Louis Raymond experiments in his own gardens like

a mad scientist, searching out plants that most people have

never seen before & figuring out how to make them perform.- The Boston Globe

…Louis Raymond ensures that trees can grow in Brooklyn…

or just about any other place where concrete consumes

the dirt and skyscrapers shield the sunshine.- USA Today


NEW Trips to Take!

Myrtle's easy when the conditions are right.


NEW Plants to Try!

Louis tries to capture the exact words to describe the fleeting but deep pleasures to be found in these Summer-into-Autumn incredibles.


New Gardening to Do!

Allergic to bees? You can still have an exciting garden, full of flowers and color and wildlife.


Plant Profiles

Today in the Garden of a Lifetime: Variegated Spanish Dagger



Spring into Fall, a quartet of potted yuccas known as Spanish daggers punctuates the corners of the reflecting pool.  In late Summer, their tall spikes of white flowers are showstopping. 


By the first frosts, the flowers are gone, and most of the pool's horticulture has shed its leaves or, in the case of the tropicals, been whisked into shelter.  The yuccas' evergreen foliage, and their pots' color and scale, show up all the more—especially because each pot is placed in front of happy old bushes of dwarf arctic willow, Salix purpurea 'Nana'.  The willows' natural shape is rounded and densely twiggy, creating uniform growth that could easily form a graceful medium-height hedge.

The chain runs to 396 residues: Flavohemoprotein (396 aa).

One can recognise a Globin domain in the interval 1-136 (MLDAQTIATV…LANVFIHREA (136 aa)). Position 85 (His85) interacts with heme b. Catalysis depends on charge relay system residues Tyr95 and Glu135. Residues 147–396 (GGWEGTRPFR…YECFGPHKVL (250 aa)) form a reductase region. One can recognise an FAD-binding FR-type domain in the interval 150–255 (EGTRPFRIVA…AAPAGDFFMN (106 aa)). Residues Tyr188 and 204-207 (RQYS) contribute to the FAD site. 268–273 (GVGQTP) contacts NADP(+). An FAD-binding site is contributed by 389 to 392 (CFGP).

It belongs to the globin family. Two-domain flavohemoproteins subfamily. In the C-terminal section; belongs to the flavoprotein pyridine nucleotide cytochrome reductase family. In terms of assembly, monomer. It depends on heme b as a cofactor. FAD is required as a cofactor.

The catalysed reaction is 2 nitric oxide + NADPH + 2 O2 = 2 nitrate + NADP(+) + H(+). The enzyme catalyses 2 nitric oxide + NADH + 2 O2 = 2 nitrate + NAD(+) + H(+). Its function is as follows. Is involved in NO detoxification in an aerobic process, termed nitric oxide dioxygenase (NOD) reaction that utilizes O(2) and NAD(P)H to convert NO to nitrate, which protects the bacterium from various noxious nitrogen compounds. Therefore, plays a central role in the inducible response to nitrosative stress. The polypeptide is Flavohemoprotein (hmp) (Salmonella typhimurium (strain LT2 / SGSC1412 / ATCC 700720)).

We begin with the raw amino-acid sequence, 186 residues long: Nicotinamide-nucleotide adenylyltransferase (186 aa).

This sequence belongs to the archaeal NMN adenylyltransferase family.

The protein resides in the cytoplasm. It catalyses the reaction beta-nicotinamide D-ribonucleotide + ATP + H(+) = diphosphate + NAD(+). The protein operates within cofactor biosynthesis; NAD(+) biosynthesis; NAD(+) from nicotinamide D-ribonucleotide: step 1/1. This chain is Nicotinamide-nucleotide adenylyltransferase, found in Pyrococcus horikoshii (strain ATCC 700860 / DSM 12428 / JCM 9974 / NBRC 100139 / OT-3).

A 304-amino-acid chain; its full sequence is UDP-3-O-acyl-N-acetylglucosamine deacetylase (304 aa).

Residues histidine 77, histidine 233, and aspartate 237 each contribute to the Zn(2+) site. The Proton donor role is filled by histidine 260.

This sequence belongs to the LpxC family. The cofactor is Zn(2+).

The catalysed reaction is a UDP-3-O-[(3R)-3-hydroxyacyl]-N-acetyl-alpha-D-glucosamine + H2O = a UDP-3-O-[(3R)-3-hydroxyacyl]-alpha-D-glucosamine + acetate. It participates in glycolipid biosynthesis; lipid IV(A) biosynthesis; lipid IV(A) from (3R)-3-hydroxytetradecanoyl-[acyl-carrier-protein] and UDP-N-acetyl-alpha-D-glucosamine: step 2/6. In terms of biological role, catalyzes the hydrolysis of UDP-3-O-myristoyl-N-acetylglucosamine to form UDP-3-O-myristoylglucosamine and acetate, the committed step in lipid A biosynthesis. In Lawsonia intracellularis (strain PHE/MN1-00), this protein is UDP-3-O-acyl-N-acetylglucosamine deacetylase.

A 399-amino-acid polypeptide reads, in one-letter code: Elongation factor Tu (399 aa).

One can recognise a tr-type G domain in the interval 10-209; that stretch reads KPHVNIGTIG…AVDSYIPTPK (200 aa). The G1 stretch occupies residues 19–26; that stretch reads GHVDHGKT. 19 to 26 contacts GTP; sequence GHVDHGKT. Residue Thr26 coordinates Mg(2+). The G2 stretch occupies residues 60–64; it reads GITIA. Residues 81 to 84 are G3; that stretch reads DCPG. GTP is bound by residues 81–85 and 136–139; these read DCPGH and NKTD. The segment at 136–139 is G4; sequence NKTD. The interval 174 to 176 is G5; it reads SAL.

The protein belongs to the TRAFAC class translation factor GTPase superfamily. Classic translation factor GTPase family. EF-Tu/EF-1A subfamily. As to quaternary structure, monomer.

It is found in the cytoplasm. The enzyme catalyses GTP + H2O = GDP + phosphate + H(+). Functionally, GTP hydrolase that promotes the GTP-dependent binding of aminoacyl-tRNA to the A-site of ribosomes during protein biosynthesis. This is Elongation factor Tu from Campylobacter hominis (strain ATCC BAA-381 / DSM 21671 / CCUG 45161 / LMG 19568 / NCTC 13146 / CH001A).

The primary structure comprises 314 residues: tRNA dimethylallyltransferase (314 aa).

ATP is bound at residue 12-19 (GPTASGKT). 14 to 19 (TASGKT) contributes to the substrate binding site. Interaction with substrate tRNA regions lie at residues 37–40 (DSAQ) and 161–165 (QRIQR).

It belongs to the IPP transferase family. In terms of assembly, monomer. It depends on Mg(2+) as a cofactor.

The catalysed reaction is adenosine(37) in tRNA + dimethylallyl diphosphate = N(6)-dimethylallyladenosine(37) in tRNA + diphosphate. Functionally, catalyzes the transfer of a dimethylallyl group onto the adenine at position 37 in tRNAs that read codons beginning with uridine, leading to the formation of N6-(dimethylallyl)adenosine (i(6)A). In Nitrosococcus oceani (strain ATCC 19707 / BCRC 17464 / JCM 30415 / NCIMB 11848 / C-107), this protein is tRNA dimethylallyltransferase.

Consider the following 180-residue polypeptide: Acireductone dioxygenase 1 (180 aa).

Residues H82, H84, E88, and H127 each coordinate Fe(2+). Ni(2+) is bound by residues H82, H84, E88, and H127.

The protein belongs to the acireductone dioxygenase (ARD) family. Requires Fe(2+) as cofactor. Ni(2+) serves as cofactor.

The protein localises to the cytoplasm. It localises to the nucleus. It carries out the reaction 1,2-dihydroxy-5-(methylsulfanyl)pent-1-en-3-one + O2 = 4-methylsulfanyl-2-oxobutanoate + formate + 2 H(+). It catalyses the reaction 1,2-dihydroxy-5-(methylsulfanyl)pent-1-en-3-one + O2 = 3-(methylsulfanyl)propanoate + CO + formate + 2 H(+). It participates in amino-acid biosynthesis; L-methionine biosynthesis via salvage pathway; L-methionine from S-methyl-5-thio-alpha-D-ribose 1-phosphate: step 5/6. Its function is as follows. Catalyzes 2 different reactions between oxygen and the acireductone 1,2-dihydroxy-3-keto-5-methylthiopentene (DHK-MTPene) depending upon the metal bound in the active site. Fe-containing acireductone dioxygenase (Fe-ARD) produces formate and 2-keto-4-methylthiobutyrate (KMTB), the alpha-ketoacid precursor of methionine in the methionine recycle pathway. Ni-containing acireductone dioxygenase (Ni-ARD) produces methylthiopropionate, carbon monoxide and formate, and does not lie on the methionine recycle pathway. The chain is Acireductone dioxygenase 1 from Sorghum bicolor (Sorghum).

How's this for twiggy?  The willow's thin gray leaves (mostly shed by now) are reminiscent of those of rosemary, which isn't hardy colder than Zone 7.  The willow's common name, "Arctic," is only a modest exaggeration.  Salix purpurea is hardy well in southern and central Quebec, which includes Zone 3.  The Arctic Circle itself—Zone 1 and Zone 0—is hundreds of miles farther north, but even in Zone 3, temperatures can drop to -30 Fahrenheit.  When it's that cold, it feels plenty arctic enough.




Yucca gloriosa 'Variegata' isn't hardy colder than Zone 7—and that's if it's growing in the ground.  In a container, it's more tender still.  The terra cotta bell pots are even more "tender" than the yucca.  Terra cotta absorbs water readily, and if that water freezes it will expand and shatter the pot.  I'd rate terra cotta as "hardy" only into the warm end of Zone 8, and even then, only if the pots are sitting on feet so that their bottoms never touch standing water.



This garden is at the cold end of Zone 7, so both the daggers and the bell pots will come into shelter.  The yuccas are growing in black nursery pots, and it's easy to move them into the sunny shelter of an unheated greenhouse.  No heat, yes, but also no wind, either.  It's the warm Zone 7 the yuccas appreciate.


If the bell pots are protected from moisture, they can tolerate almost any amount of cold.  The challenge is that Winter is a wet season, not just a cold one, so while the pots need to be brought into dry shelter, it doesn't have to be heated.  Mine  are stacked in the unheated carriage house, where they dry out quickly.


Here's how to grow variegated Spanish dagger.


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